Japan's economic conditions continued to worsen as unemployment rate rose in October and industrial production fell for the fifth consecutive month.
Unemployment rose to 5.1 percent from 5.0 percent in October, the first rise since June this year.
The unemployment rate will edge down again in the coming months, Julian Jessop, an economist at Capital Economics, said in a note. However, he expects it to remain close to 5 percent, which is rather high by Japanese standards.
Industrial production dropped 1.8 percent during the month, as the effect of the stimulus waned. While the drop was less than the expected 3.3 percent, concerns still linger about the strength in the Japanese economic recovery.
A stronger yen and the global recession have hit Japan's exports, one of the main contributors to economic growth.
A strong yen results in lower profits through foreign exchange for companies operating overseas. It also makes imports cheaper - a major problem for a country that has been battling deflation for the better part of a decade.
Japan has been battling deflation since 1998. New 'structural reform' policies undertaken by the government resulted in deflation on numerous occasions till 2004. Investors hoped the recovery since would be sustainable. But Japan was hit by the global economic crisis in 2008 and has been struggling to recover since.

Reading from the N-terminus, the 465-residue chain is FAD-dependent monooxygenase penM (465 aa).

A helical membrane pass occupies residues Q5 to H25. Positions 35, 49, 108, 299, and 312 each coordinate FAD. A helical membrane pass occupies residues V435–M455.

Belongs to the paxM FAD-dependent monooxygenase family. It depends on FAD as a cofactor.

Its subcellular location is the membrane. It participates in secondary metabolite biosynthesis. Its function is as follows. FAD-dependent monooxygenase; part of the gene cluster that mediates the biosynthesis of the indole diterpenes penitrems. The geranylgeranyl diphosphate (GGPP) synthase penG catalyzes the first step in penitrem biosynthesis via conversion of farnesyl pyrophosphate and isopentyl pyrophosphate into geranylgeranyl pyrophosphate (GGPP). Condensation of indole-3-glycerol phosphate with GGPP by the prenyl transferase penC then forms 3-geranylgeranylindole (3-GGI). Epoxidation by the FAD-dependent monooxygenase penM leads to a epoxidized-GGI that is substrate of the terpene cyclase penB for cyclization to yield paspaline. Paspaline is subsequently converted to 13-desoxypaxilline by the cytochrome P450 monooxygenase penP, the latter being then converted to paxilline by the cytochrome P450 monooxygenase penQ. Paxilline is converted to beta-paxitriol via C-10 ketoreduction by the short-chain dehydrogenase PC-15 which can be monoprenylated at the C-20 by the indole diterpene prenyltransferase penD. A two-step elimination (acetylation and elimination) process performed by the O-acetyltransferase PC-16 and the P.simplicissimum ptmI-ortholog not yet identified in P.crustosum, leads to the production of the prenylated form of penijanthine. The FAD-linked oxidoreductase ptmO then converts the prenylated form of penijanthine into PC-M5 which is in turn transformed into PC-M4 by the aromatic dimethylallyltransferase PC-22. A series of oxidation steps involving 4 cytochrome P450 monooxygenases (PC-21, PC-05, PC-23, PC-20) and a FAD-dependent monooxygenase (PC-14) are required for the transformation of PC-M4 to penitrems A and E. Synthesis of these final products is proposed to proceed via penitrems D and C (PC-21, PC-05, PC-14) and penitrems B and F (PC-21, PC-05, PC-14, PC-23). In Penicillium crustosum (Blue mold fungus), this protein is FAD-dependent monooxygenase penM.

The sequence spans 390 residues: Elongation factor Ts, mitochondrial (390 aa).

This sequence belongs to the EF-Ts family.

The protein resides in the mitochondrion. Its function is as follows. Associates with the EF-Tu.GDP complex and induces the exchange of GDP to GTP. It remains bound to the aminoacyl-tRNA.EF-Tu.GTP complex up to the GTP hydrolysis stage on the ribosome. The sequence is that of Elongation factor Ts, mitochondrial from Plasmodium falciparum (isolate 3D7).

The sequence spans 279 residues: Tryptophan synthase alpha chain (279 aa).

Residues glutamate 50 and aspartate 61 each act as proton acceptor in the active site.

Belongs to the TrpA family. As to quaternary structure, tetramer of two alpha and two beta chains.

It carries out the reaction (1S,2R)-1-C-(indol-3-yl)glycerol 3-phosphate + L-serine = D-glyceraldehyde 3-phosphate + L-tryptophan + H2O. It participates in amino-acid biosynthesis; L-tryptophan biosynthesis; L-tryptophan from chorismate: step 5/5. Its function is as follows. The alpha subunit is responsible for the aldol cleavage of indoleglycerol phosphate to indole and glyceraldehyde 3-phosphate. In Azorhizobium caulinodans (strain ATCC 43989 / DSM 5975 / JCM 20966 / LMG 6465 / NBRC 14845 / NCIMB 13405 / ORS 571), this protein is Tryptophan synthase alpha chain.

However, Jessop believes that the 1.8 percent drop in industrial production is good news as it was only half as large as anticipated following the expiry of government subsidies for car purchases.
Firms replying to the METI survey expect to increase output again by 1.4 percent in November and 1.5 percent in December. While this would leave output down around 1.7 percent sequentially in the fourth quarter, it would be no worse than the decline in the third quarter, he added.
Output would also end the quarter on an uptrend, which would bode well for the export data too, Jessop said.
October saw a 0.2 percent rise in the consumer price index from last year, mainly due to food prices and a hike in tobacco taxes that caused cigarette prices to jump. However, most economists do not believe the rise to be sustainable.
The Japanese government passed a new stimulus plan earlier this month to boost growth. Japan's economy grew 3.9 percent in the third quarter, mainly due to the stimulus and saw no impact from exports.